Be careful when walking across ocean rocks and sandy surfaces. Wear good shoes that are supportive and provide solid footing.
The ocean is a wet environment and if you are photographing in inclement weather (more on that below) you will need a way to dry your lens element before creating an image.
Of course, after your successful beach photography trip, spend time cleaning your gear. Sand is ubiquitous at finding hard-to-clean surfaces and over time will wear down your gear. Ten minutes of cleaning after a session will keep your gear in top condition and ready for the next beach photography outing.
6. Always Choose RAW
Set your camera to create RAW images. If you want JPEGs to have for ease of sharing, most digital cameras today can save RAW images to one card and JPEGs to another.
RAW format is essentially an undeveloped digital negative. It is a way to create an image with as much information as possible. When you go to edit, there will be a higher degree of leniency among the darker shadows, brighter highlights, and the white balance.
This format is key to beach photography because it creates the greatest resolution and highest quality image your camera is capable of.
For example, if you forgot to switch the white balance back to auto and left it on fluorescent, you can simply change it to the correct color temperature when editing and the image quality will not be impacted.
7. Slow Down the Shutter Speed
The ocean is in constant motion. Creating images that convey this is a great way to step up your beach photography. To achieve smooth waves and create a sense of time in your photography, simply use a shutter speed slower than 1/15th of a second.
You will have to balance your exposure by stopping down the aperture and keeping the camera at its base ISO. However, sometimes it is still far too bright to get below even 1/125th of a second.
Here lies the biggest benefit of neutral density filters, see above. These filters allow the use of longer shutter speeds during the brightest part of the day.
8. Use Manual Mode
Manual mode is the best setting for beach photography. The lighting is often uneven and challenging for even the most advanced digital cameras. Manual mode allows you to creatively select which part of the image you want to be properly exposed. It also helps create silhouettes.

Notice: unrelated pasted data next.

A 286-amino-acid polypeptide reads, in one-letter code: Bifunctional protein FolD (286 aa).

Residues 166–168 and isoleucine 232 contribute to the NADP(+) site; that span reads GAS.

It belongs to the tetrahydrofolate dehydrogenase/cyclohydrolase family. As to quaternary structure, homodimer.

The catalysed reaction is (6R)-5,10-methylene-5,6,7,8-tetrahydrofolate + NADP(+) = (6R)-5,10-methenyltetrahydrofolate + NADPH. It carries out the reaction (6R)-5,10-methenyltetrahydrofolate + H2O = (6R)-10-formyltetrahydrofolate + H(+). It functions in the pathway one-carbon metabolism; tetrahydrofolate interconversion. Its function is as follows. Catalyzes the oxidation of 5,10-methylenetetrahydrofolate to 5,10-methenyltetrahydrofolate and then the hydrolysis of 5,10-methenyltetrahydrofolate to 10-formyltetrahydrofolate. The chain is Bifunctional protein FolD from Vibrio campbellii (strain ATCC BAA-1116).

With manual mode, you can expose to the right easier than in Aperture-Priority or other modes. Exposing to the right guarantees the shadow and darker areas of the image are properly exposed. Be sure to avoid too much highlight clipping but know that you can pull back the highlights and whites in post without damaging the image.
Many times the foreground is darker than the sky. Because of this, I create an exposure for the sky and one for the foreground. This is called bracketing and is strongly recommended for beach photography.
9. Choose a Focal Point
This is the element in the image that draws the viewer in and keeps the eye in the photograph. Every image should have one and it is essential to great beach photography.
It is easy to create images with the ocean, the horizon, and a small wave washing ashore. But these images fall flat because there is no one focal point. Without the visual weight of a strong compositional element, the viewer’s eye will bounce around, get bored, and stop looking at the image.
Beach photography is full of focal points. Sea stacks, tide pools, clouds, people, animals; the sky is really the limit. When composing your images, find a solid focal point and use the rule of thirds to place it within the frame.
A great way to draw the viewer’s eye toward the focal point is by using leading lines. There are also plenty in beach photography. Waves and sand bars are great sources of leading lines. As are rock formations, clouds, docks, and anything that is linear in nature.
10. Find a Foreground
A solid focal point in your image is better off if it is balanced with a strong foreground. We all like to be drawn into the image from the bottom. It provides the sense that we are actually there.
Having a foreground in your image will create a sense of scale, and depth, and strengthen the composition.
Again, the elements of the coast are aplenty for a foreground element. Waves crashing into a rock can be a strong foreground element when the focal point is a lighthouse or sea stack. A colorful tide pool, full of life, is a great foreground for any beach photography.
Think outside the box and find foregrounds that stand apart from other beach photographs out there.
11. Get Low